Tomorrow marks the beginning of several small game hunting seasons, including ruffed grouse, cottontail rabbit, coyote and wild turkey (although I don’t consider turkey as “small game” since there’s a seasonal rather than daily limit on harvesting them). While rabbit and grouse seasons remain open until Feb. 28, 2011, others close earlier, so hunters need to check the regulations for when the other game species seasons close.
I found it encouraging to hear some distant early morning shotgun volleys this month, indicative that at least some hunters are harvesting overabundant Canada geese in our area. Probably due to the specialized nature of goose hunting?which often requires large decoy spreads, calls, and expensive non-toxic ammo?the number of hunters participating in our part of the state seems to have declined significantly in recent years, despite the liberal daily limits and numerous geese flocks.
As reported in previous columns, grouse populations in our area have been steadily declining, and apparently the DEC is admitting that. In a recent press release the department notes: “While some grouse are found in more mature forests, the greatest population densities are in younger forests. These preferred habitats are declining as most of New York State's forests grow older, resulting in a decline in grouse numbers since the 1960s.” Upland hunters are being asked to participate in a survey which asks hunters to record their daily grouse hunting activities on a “Cooperator Ruffed Grouse Hunting Log.” The hunting log requests information such as the number of hours hunted, number of grouse flushed, and the number of birds killed. The log can be downloaded at http://www.dec.ny.gov/animals/9351.html.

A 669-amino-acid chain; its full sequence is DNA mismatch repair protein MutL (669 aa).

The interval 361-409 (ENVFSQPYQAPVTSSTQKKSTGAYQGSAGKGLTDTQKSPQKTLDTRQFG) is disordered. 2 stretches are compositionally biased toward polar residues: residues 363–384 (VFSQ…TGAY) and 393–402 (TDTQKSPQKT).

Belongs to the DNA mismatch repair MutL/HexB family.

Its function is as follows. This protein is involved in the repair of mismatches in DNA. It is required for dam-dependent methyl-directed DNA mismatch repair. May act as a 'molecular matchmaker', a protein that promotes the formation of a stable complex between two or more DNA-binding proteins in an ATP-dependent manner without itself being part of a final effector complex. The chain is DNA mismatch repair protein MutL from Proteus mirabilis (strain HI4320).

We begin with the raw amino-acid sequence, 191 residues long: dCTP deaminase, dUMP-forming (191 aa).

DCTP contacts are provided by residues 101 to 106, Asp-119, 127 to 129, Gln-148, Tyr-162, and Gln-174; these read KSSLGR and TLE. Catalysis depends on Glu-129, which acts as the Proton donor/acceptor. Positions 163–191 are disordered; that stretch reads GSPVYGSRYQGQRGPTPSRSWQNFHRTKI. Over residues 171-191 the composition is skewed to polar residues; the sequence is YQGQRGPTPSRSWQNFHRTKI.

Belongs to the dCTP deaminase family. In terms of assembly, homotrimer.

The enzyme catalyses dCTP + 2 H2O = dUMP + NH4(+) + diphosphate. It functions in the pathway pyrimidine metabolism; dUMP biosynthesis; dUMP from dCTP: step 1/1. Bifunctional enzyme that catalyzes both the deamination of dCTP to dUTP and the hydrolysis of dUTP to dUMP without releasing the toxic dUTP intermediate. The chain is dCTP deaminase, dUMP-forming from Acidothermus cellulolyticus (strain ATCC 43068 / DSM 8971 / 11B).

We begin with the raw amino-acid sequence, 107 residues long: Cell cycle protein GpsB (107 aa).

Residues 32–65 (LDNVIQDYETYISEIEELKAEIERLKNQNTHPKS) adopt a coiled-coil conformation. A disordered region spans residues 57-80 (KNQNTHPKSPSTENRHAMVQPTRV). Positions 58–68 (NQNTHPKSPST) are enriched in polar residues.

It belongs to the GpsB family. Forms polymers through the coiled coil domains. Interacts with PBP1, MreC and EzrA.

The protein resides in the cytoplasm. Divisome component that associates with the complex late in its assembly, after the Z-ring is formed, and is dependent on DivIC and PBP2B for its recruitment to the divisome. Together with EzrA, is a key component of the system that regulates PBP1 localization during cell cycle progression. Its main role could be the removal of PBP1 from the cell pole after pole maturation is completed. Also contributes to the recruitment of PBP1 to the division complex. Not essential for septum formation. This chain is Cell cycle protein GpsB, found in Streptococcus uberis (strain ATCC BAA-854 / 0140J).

After decades of watching our state forests mature to climax levels (especially the evergreen plantations) the DEC is finally starting to cull some of this old growth in strips to allow fresh growth to appear. Since low emerging flora is the key to supporting many species of wildlife, such as grouse, rabbit, hare and woodcock, this offers a promise that we’ll eventually start seeing a more diversified mix of wildlife in our public forest lands.
On a related note the DEC is also asking sportsmen and non-sportsmen alike to consider purchasing the $5 Habitat/Access Stamp, an optional stamp that helps support the DEC's efforts to conserve habitat and increase public access for fish and wildlife-related recreation. The new 2010-2011 stamp features a drawing of a pair of Common Loons. Buying a $5 stamp is a way to help conserve New York's fabulous wildlife heritage. More information about purchasing a Habitat Stamp is available at www.dec.ny.gov/permits/329.html .
Although I’ve heard reports of large turkey flocks, the norm appears to be smaller flocks with fewer poults than in previous autumns. There also seems to be poults that are substantially smaller in size than normal, probably the result of hens either re-nesting after losing their first clutch, or nesting later in the spring due to inclimate weather earlier. Seeing as how the spring season turkey harvest was well below average, it pointed toward fewer birds being available this fall...